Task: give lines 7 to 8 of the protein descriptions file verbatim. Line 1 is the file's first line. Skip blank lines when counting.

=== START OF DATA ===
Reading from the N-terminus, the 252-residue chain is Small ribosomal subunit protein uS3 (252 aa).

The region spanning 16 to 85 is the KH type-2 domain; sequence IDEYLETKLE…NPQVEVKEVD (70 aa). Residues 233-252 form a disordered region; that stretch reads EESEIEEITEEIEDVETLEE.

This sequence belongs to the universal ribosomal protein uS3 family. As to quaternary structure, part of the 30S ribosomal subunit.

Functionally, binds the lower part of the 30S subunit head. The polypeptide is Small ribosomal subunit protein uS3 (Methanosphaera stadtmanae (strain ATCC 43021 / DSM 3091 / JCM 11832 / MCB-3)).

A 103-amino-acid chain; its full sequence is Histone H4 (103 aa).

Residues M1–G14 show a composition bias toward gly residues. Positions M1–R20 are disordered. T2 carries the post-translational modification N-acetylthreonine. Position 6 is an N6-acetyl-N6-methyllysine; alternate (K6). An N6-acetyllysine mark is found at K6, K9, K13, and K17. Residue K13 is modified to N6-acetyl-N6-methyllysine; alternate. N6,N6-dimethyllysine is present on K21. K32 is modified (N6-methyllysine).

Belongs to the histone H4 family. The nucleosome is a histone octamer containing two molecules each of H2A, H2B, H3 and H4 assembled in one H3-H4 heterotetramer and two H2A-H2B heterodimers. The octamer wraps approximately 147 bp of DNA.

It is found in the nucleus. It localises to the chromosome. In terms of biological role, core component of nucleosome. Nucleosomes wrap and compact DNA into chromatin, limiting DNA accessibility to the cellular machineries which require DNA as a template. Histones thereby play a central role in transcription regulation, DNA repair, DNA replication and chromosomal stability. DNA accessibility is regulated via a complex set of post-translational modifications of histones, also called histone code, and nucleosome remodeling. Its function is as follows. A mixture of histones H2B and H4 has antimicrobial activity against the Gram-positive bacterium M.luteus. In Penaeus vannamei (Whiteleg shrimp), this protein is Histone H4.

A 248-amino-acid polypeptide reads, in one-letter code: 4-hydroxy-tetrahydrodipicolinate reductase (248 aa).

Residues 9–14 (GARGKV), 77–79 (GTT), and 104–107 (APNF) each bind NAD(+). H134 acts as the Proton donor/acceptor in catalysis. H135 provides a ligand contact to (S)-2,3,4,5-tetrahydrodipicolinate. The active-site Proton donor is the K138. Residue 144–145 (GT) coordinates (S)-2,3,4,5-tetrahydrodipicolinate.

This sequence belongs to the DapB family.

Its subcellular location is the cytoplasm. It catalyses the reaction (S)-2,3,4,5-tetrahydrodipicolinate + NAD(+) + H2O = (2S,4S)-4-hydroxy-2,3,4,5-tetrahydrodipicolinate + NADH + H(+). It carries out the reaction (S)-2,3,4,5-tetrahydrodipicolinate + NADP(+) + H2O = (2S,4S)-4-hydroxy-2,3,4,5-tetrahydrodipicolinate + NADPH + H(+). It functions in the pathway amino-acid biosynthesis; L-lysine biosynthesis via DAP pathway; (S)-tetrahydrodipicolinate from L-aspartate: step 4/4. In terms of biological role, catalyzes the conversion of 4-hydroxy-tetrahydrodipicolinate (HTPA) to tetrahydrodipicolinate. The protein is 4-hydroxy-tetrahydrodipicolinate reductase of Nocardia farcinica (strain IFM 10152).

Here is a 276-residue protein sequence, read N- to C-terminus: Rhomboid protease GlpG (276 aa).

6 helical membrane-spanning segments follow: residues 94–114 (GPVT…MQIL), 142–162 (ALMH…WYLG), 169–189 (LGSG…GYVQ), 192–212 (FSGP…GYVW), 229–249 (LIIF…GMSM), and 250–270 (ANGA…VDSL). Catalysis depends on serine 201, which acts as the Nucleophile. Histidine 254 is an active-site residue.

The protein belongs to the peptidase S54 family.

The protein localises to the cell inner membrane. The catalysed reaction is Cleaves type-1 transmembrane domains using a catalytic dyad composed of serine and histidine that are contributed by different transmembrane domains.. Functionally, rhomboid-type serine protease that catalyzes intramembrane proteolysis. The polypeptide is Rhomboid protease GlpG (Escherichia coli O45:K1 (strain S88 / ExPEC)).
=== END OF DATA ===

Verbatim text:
Belongs to the histone H4 family. The nucleosome is a histone octamer containing two molecules each of H2A, H2B, H3 and H4 assembled in one H3-H4 heterotetramer and two H2A-H2B heterodimers. The octamer wraps approximately 147 bp of DNA.

It is found in the nucleus. It localises to the chromosome. In terms of biological role, core component of nucleosome. Nucleosomes wrap and compact DNA into chromatin, limiting DNA accessibility to the cellular machineries which require DNA as a template. Histones thereby play a central role in transcription regulation, DNA repair, DNA replication and chromosomal stability. DNA accessibility is regulated via a complex set of post-translational modifications of histones, also called histone code, and nucleosome remodeling. Its function is as follows. A mixture of histones H2B and H4 has antimicrobial activity against the Gram-positive bacterium M.luteus. In Penaeus vannamei (Whiteleg shrimp), this protein is Histone H4.